NextCard, the first Internet-only issuer of credit cards, will offer consumers the ability to make large-ticket purchases using installment loans beginning Oct. 16 at 10 Web merchants, including jewelry retailer Diamond.com and GetPlugged.com, a consumer electronics store.
The service, dubbed "Instant Finance Network," is similar to the loans hawked at brick-and-mortar retailers where shoppers are drawn to terms such as not having to make payments or pay interest for 90 days. The loans will be for between $500 and $10,000 for consumer electronics, computers, jewelry, and home furnishings and appliances. Next year, the San Francisco-based company said it plans to offer similar loans for travel services such as cruises and dream vacations.
"We think we can make some real hay with this service," said Rich Goebel, vice president for consumer finance at NextCard. "This is a logical extension of our credit card business and what our technical abilities are for near-instant credit approval."
The time may be just right for NextCard to launch this service. The company faces stiff competition from the dominant credit card companies, which are successfully tapping online shoppers. The company, which traded as high as $53.13 per share during the past 52 weeks, has been marooned at approximately $8 per share. Analysts said the notion may be that consumers may see little reason to sign up with an online credit card issuer like NextCard when American Express, Visa and MasterCard have made big strides onto the Web with special services and products.
"There is a crying need for alternative payment schemes than the credit card for merchants," said Avivah Litan, a research director at Gartner. "It will also benefit consumers because they get more credit without having to use a credit card."
The ability to buy without using up one's credit line may be particularly important as the demographics of the Internet shopper continue to evolve. Most online shoppers have more education and are generally more affluent than average. These early online shoppers are also more comfortable using credit cards online. But with the rise of free Internet service providers like Kmart's BlueLight.com, a less affluent socioeconomic group is beginning to shop online.
"These consumers are probably more used to this kind of financing program," said Rebecca Nidositko, a senior analyst at The Yankee Group who covers online retail strategies. "It could open up some shopping to them that they previously didn't do."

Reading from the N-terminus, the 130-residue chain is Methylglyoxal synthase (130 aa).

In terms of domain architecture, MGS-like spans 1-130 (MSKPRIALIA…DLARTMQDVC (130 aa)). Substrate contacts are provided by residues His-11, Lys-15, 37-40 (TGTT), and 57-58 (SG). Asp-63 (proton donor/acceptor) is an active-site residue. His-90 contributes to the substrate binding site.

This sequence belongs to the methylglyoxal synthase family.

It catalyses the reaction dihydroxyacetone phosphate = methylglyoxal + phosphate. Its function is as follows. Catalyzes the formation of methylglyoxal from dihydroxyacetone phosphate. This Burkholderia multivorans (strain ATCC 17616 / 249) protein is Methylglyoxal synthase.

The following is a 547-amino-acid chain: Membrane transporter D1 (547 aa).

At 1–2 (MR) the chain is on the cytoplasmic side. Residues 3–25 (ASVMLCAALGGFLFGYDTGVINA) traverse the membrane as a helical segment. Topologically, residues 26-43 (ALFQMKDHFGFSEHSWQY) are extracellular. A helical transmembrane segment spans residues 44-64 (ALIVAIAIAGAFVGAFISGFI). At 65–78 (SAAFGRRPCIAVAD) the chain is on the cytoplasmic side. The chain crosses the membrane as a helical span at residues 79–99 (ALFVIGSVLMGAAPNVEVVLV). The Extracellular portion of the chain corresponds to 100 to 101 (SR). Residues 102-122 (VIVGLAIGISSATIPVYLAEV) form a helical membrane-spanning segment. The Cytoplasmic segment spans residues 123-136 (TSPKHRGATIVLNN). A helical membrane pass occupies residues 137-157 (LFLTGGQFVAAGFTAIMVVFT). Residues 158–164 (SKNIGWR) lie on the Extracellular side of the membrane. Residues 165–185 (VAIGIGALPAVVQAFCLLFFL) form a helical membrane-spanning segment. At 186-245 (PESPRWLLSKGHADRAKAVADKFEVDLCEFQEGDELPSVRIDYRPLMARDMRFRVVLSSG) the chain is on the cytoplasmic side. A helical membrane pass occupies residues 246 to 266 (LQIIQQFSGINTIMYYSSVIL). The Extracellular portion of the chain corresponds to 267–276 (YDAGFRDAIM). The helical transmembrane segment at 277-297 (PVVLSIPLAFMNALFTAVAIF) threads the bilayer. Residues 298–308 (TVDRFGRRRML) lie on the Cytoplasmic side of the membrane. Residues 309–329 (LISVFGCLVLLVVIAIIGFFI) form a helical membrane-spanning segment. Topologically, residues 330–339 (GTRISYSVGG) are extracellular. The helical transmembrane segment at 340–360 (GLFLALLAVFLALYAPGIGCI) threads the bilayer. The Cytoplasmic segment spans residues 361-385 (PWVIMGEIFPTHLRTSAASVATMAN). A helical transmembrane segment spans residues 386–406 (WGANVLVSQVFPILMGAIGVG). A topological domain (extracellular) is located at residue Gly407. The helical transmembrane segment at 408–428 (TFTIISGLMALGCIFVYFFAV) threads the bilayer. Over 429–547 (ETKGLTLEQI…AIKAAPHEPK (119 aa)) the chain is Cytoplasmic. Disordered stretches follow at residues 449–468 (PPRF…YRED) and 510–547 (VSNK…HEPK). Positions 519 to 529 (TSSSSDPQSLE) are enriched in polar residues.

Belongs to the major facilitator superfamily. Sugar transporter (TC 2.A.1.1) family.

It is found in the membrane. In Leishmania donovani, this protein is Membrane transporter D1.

Still, it doesn't mean such loans won't take a bite out of consumers' wallets. The interest rates charged on these loans range from as low as 13.99 percent to a whopping 29.99 percent.
"At first glance, 29.99 percent does sound shocking," Goebel said. "But it allows us to say 'yes' to people that are higher credit risks."
The big winners in the arrangement with NextCard are surely the merchants, which have to pay credit card companies between 2 percent and 5 percent for each purchase. Online merchants tend to pay credit card companies at the higher range of these fees. Using NextCard's services, the fees merchants pay will be cut in half--in some cases, even lower.
"This is quite revolutionary," Litan said. "We would expect more companies to follow."
Credit card companies, however, are unlikely to follow.
Litan said credit card companies make 22 percent of their revenue on these fees and have no incentive to lower them to offer alternative payment methods to consumers.
"Someone has to be bold enough, and NextCard isn't as vested (as) traditional credit card companies," Litan said.
With the new service, however, NextCard retains some of the benefits credit card issuers like Visa offer, such as purchase protection for consumers, including the ability to "charge back" a merchant if a shopper is dissatisfied with a product.